Table S3. The year in which the warming temperature of the target is reached for each CPR within each ESM. The Paris Agreement is the first comprehensive climate agreement between nearly 200 countries to reduce greenhouse gas emissions. The stated objective of the agreement is to keep global average temperatures rising well below 2 degrees Celsius above pre-industrial levels and to limit temperature increases to 1.5 degrees Celsius above pre-industrial levels, while pursuing a policy of solving and financing the problem of global warming. Although the Paris Agreement addresses various elements – mitigation, adaptation, financing – of the fight against climate change, they have not been developed in the way and the way developing countries wanted and need it. The authors made some recommendations to ensure that the objectives of the agreement were met. Extrapolation to capture 130 million tonnes worldwide from the catch of the most commodity-producing fish species to be protected indicates that the agreement could protect a total of 9.5 million tonnes per year. All is the same, this capture gain translates into gains of $13.1 billion in FR and $10.6 billion in SWI, while HSE is reduced by $18.3 billion (Table S2). It is in the national interest of all countries of the world to ensure that the Paris Agreement on climate change is implemented and that countries meet their commitments. After all, we owe our children and grandchildren the prospect of a safe place to live unscathed from the damage caused by climate change.
This agreement benefits the Americans. It is in our interest to stick to the agreement and ensure that all countries live up to their commitments. In this regard, we are relying on previous information on the impact of climate change on biomass, capture and revenue to determine how the implementation of the Paris Agreement could mitigate these declared changes and how this mitigation could be caused by changes in fish prices from the fishing and fishing market. , as well as subsequent changes in the incomes of fishermen and seafood workers (SWI) and consumer spending on seafood worldwide. The impact of supply changes on price is a fundamental concept in economic theory, although it has been used sparingly in global fisheries analyses (7) and has generally not been broken down by taxon and region. The fact that seafood is a highly marketed product from other parts of the world is a relevant factor that may influence the results of these studies (8). While international trade can influence price flexibility (or how domestic supply and demand change), our analysis shows that the influence of trade on domestic markets is small. Available seafood trade data indicate the likelihood of this conclusion, as (i) much of the catch is consumed locally in fish-producing countries and (ii) price transfers (or transfers) from international markets to domestic markets are generally low (0-5%). (Materials and methods).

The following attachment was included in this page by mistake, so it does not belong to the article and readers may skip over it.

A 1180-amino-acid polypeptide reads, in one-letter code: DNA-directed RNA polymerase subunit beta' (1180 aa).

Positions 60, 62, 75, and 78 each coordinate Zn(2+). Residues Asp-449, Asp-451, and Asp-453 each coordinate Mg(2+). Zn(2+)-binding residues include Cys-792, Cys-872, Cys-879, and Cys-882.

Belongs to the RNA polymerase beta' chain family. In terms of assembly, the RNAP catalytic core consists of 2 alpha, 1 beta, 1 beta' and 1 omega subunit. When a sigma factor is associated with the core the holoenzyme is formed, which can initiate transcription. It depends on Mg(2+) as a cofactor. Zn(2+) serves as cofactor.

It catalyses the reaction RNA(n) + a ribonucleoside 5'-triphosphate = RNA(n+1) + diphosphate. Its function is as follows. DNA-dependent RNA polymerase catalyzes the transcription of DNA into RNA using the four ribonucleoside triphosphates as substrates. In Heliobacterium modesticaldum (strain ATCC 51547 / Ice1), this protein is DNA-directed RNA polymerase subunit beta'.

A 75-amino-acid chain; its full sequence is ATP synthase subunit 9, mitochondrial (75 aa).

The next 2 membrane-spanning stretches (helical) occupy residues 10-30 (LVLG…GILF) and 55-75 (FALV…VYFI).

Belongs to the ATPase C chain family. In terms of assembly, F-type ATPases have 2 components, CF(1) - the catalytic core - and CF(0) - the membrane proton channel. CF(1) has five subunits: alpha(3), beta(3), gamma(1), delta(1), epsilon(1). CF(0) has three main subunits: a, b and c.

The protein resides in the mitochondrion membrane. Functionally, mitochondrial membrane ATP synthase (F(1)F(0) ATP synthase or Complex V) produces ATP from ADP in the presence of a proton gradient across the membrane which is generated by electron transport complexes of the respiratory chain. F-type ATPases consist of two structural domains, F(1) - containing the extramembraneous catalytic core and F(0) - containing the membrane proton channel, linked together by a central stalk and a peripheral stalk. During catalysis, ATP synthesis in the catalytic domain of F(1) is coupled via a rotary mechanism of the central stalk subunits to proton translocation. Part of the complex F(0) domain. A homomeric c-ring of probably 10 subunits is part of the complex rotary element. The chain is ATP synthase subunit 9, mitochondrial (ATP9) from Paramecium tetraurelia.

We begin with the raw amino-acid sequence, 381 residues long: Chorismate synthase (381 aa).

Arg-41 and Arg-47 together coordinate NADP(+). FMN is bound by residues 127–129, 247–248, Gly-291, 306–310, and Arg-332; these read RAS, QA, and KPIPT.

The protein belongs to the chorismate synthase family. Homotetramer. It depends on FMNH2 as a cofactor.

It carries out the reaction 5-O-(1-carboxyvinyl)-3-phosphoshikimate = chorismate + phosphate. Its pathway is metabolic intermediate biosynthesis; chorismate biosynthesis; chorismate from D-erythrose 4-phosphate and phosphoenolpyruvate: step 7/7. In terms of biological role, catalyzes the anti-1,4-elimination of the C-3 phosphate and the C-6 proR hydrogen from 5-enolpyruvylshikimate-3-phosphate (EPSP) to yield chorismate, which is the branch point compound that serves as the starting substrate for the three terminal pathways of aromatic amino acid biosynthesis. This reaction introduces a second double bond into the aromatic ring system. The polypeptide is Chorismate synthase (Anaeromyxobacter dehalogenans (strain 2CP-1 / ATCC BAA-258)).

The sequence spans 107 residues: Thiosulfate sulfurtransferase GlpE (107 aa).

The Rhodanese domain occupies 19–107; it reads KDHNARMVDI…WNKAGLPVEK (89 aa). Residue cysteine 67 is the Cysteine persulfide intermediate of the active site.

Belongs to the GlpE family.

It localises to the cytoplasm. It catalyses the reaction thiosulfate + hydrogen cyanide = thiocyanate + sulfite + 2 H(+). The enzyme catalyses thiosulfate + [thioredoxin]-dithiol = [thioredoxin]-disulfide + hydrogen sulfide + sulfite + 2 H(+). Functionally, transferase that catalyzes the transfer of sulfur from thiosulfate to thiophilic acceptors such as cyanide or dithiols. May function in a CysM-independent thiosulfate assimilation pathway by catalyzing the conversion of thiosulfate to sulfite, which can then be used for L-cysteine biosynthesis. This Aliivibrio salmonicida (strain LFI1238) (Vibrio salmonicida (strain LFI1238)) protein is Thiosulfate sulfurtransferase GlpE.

Prices for fishing vessels were determined from a reconstructed version of a global fish price database for ex-ships, which was developed in addition to the Reconstituted Sau Catch Database (Sea Around Us) (37). In other words, any single catch data for the year of the species has an equivalent price, either directly from the collection of price data or derived from an estimate model. Prices for fish from the ship are the prices a fisherman receives directly for catches or at the first point of sale when the fish enters the supply chain for the first time. With respect to capture registrations without direct price agreement, prices were estimated according to a country-product-model model, in which reported prices were cross-referenced on the basis of taxonomic classification and converted using purchasing power parities (37).